The play is titled Detroit, but as Lisa D’Amour notes in her script, the setting is “not necessarily Detroit.” The story could happen in any suburb just outside a mid-sized city. Anywhere and everywhere in an economically crushed America, where opportunity seems like a distant memory.
Miami’s Zoetic Stage kicks off its season in the Arsht Center’s Carnival Studio at 7:30 p.m. Friday with Detroit, first in a three-show lineup of plays with one-word titles (the others are Paul Weitz’s Trust in March and Harold Pinter’s Betrayal in May).
Artistic director Stuart Meltzer chose Detroit, he says, “because I was frightened of its technical challenges, and that’s my m.o. I thought it was something the South Florida audience could relate to — this volatile tornado onstage. … There’s not a lot of plot, but it’s very funny, wicked and dangerous.”
D’Amour’s play, which was a finalist for the 2011 Pulitzer Prize in drama, centers around two couples who forge a friendship that leads to one wild, disastrous night.
Ben (Chaz Mena), laid off from his job as a bank loan officer, intends to launch a financial planning business. His wife Mary (Irene Adjan) keeps food and booze on the table by working as a paralegal. Their new younger neighbors, Kenny (Matt Stabile) and his wife Sharon (Betsy Graver), are fresh out of the rehab where they met, working subsistence jobs and living in a relative’s empty house next door.
The playwright, speaking by phone from Chicago where her new play Airline Highway will have its world premiere at Steppenwolf Theatre (where Detroit debuted in 2010) in December, says she deliberately built variables into her script.
“Some productions make all the characters the same age. In others, you have an older couple [Mary and Ben] and a younger one [Sharon and Kenny]. In that case, there’s more room for Sharon to see Mary as a mother figure,” says D’Amour, who has seen six different takes on her much-produced play.
Throughout the script, the playwright makes suggestions about actions, reactions and the like via her stage directions. But many are just that: suggestions that leave room for the creative decisions of directors and actors.
“I leave room for interpretation. I’ve been writing plays for awhile, and it keeps the process more playful,” says D’Amour, who has done lots of interdisciplinary, experimental, site-specific work as half of the duo PearlDamourCQ (with Katie Pearl).
“There’s a dance of uncertainty in Detroit. That makes it alive. It creates an adrenalin-filled tension.”
The actors in Zoetic’s cast, which also includes David Kwait in a small role near the end of the play, have felt encouraged by the script and Meltzer to bring their own creative ideas to the rehearsal process. All are sure that Detroit will resonate just as much in Miami as it has elsewhere.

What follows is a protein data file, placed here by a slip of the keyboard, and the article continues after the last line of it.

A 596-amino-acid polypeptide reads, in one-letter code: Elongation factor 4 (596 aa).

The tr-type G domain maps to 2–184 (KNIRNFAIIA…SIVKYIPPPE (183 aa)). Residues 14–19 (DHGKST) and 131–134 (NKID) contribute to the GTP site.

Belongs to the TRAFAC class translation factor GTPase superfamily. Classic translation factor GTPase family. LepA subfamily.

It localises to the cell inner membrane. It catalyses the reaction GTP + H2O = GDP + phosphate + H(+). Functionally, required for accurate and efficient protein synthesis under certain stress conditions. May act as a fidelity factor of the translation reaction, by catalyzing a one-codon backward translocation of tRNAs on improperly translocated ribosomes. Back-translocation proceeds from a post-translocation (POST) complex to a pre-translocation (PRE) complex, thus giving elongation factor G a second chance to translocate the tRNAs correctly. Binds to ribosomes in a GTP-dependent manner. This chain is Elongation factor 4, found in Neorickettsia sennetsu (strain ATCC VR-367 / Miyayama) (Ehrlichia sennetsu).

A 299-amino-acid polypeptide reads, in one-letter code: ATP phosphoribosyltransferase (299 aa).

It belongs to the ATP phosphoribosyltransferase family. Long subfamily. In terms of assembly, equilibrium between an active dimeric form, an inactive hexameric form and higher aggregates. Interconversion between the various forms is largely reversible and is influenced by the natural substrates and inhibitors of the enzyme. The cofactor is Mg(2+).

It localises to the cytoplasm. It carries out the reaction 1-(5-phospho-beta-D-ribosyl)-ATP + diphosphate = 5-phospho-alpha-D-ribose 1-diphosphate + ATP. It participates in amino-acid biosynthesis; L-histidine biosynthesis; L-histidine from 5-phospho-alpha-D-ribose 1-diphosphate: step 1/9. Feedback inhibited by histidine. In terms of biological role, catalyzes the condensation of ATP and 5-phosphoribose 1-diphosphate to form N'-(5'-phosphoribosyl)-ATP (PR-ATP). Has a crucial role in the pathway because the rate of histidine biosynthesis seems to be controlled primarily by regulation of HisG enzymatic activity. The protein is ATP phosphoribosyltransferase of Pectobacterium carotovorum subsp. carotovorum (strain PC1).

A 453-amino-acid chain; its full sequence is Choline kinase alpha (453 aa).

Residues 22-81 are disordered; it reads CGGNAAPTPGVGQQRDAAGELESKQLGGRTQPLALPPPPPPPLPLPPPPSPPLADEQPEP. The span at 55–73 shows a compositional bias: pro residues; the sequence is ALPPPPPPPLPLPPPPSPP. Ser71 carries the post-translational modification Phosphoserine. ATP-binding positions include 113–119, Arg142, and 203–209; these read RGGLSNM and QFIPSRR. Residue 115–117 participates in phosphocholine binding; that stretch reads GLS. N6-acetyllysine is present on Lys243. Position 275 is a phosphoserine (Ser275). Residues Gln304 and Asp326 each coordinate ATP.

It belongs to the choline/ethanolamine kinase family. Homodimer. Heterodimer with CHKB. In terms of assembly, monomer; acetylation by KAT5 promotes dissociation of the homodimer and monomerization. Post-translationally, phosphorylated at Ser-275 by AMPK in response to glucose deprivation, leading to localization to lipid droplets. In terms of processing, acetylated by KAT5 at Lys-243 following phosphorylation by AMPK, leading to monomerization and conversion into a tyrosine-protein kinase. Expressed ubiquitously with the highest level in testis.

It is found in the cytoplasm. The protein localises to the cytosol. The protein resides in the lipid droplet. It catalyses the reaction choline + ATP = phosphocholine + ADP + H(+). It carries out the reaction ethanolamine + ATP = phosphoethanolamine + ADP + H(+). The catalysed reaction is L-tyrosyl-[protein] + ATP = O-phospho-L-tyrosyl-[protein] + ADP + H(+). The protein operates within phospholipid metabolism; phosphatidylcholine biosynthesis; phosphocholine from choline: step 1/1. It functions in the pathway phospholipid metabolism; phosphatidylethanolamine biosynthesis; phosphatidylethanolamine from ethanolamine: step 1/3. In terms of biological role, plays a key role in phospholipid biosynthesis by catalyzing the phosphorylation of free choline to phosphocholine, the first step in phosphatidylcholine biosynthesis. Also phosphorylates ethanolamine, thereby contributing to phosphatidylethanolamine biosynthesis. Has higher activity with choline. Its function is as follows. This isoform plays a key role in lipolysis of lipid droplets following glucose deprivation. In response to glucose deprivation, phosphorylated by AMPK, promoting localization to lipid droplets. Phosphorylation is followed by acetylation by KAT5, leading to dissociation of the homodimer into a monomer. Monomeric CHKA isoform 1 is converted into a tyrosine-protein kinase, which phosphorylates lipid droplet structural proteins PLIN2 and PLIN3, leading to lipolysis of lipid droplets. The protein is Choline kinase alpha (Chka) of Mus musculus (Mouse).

“There’s an argument that all American plays are about the American Dream. This is a modern take on it,” says Stabile. “We all want that American Dream — the house, the car, etc. But a phrase to live by is: Don’t try to be happier than happy. There’s a push to want more. You feel this need to keep up.”
Graver sees the dark side of that dream in the script.
“We were all taught that the American Dream is achievable. But what do you do when the dream fails you, when you have to pick up the pieces of your life and carry on?” she asks. “Sharon is a challenging character to play. There’s so much going on underneath. She’s a lost soul trying to fight her way out of the hole she’s in. But she doesn’t have the skill set.”
Adjan, a Carbonell Award winner whose next three roles are in big musicals (Mame at the Wick Theatre in Boca Raton, Ragtime at Actors Playhouse in Coral Gables and Les Misérables at the Maltz Jupiter Theatre), sees Detroit as “a theme and idea play more than an action and story play. People fill in the blanks with their own history and experiences.”
Mena, also a Carbonell-winning actor, read the book Detroit: An American Autopsy by journalist Charlie LeDuff before starting rehearsals.
”I’m intellectually curious,” he explains, adding, “It’s about urban and suburban dismemberment. He says Detroit is a third-world city minus the goats.”
Though the setting of the play is more ambiguous, Mena believes the issues D’Amour’s script explores are all too real. As in: What happens when the American Dream goes up in flames?
“We’re all facing coming out of particularly dire times. It’s rare to be able to afford college and buy a home,” he says. “We now realize that what we are cannot be linked to what we own. Our consumer society has to come to an end.”
So with that creative wiggle room she left in the script, why did D’Amour call her play Detroit?
“When I started writing it, I thought of the play as a fable. The title popped into my head about halfway through,” says D’Amour, who is from New Orleans. “I chose Detroit as an outsider, because of how it resonates in the American imagination.”
Detroit, which has shifted D’Amour’s playwriting career into high gear and brought her mainstream success, was written before its namesake went bankrupt, when economic recovery seemed just around the corner. Once, she thought her play might become irrelevant.
That hasn’t happened.